Thursday, January 04, 2007

Cross-X, by Joe Miller

I finished Joe Miller's Cross-X last night. Joe is one of the old-line Kansas City bloggers, and I recall reading about the birth pangs of this book on his blog - Kansas City Soil.

When I picked up the book, I didn't really care about debate. My high school didn't have a debate squad. Once, when I was in law school, I was asked to judge a debate tournament, with assurances that my lack of experience and knowledge would not hamper my ability to do a good job. Those assurances were lies - I was baffled by the rapid-fire reading of materials and the utter lack of persuasiveness demonstrated.

But Cross-X is about high school debate, and it lures you in through crisp, clean writing and compelling characters. It's kind of a "Friday Night Lights" of debating - human drama and competitive drama in the context of complex societal issues. You learn about the family background of the kids, and you also learn about the desegregation case and the history of black education in Kansas City. You suffer the suspense of waiting for judges to tally their scores, and you cheer for the children of drug addicts to defeat the children of privilege.

The book is set in Kansas City, and I am certain that some of my enjoyment came from that fact. I've been to Central High School, I've met several of the "characters" in the book, I've developed a nodding acquaintance with the author, I know the intersections he describes. Marcus Leach, the most-discussed debater in the book, was a year ahead of Sam while he attended the Kansas City public schools.

But the joy of the book is not the familiar - the joy of the book is how well it stretches our understanding of the unfamiliar. By the end of the book, I was well-briefed on issues in contemporary debate. More importantly, I had walked enough miles to really struggle with racism and class bias in a new and deeper manner.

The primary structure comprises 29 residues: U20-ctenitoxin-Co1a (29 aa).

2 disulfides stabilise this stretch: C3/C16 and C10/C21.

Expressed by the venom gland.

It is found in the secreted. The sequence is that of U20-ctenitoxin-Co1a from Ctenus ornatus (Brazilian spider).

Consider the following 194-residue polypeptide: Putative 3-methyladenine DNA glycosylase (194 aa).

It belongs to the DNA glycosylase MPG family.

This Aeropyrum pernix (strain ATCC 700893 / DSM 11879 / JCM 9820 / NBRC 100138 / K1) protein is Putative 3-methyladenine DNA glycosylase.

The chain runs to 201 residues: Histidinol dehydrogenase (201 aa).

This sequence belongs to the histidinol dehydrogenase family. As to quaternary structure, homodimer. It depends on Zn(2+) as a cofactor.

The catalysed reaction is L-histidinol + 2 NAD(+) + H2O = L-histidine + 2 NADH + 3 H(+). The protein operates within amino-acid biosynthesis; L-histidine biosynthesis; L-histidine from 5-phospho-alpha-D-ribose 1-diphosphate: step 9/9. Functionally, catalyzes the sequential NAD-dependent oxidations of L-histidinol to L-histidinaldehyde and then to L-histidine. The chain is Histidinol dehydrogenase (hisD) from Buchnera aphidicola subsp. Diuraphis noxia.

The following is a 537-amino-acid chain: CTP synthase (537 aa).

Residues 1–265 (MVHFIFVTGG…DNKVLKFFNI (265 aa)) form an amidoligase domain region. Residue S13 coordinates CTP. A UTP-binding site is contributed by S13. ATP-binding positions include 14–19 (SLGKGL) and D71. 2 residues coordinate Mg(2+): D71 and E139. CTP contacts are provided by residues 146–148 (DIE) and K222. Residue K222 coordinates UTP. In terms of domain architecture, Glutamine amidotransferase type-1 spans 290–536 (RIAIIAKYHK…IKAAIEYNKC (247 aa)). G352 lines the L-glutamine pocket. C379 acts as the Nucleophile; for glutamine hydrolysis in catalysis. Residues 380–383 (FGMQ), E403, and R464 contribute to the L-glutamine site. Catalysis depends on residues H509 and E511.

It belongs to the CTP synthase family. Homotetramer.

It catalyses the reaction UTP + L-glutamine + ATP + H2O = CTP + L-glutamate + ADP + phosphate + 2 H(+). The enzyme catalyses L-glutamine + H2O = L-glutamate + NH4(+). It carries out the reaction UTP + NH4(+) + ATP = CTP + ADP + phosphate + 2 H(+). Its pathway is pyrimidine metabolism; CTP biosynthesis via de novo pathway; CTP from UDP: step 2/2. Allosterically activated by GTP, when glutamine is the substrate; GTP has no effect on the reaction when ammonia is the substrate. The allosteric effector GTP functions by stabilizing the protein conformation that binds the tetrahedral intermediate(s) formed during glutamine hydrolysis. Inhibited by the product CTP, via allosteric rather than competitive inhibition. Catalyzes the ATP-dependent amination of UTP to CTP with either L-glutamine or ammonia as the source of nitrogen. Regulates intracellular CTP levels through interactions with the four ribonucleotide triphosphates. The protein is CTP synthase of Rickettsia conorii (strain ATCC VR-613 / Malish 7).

Had I read the closing chapters first, with their consideration of whether a line of argument amounted to "Let me win because I'm poor and black," I would have closed the book and thought that it amounted to a bad mockery of one of Lewis Diuguid's more strident offerings. But, having been led to that point by a masterful writer and a gripping story, I was able to read and understand from a much more open point of view than when I started the book.

How could bright, young, black students abandon their opportunity to compete at the highest national level of debate, where they would almost certainly be offered scholarships to college? By the end of the book, you'll understand. You may agree or disagree - you may argue the affirmative or the negative - but you'll undertand. When I started the book, I couldn't have understood that.

Joe Miller's Cross-X got me there.


Anonymous Joe Miller said...

Thanks for your kind words! it was great meeting with you and your book crew tonight.

1/04/2007 10:53 PM  

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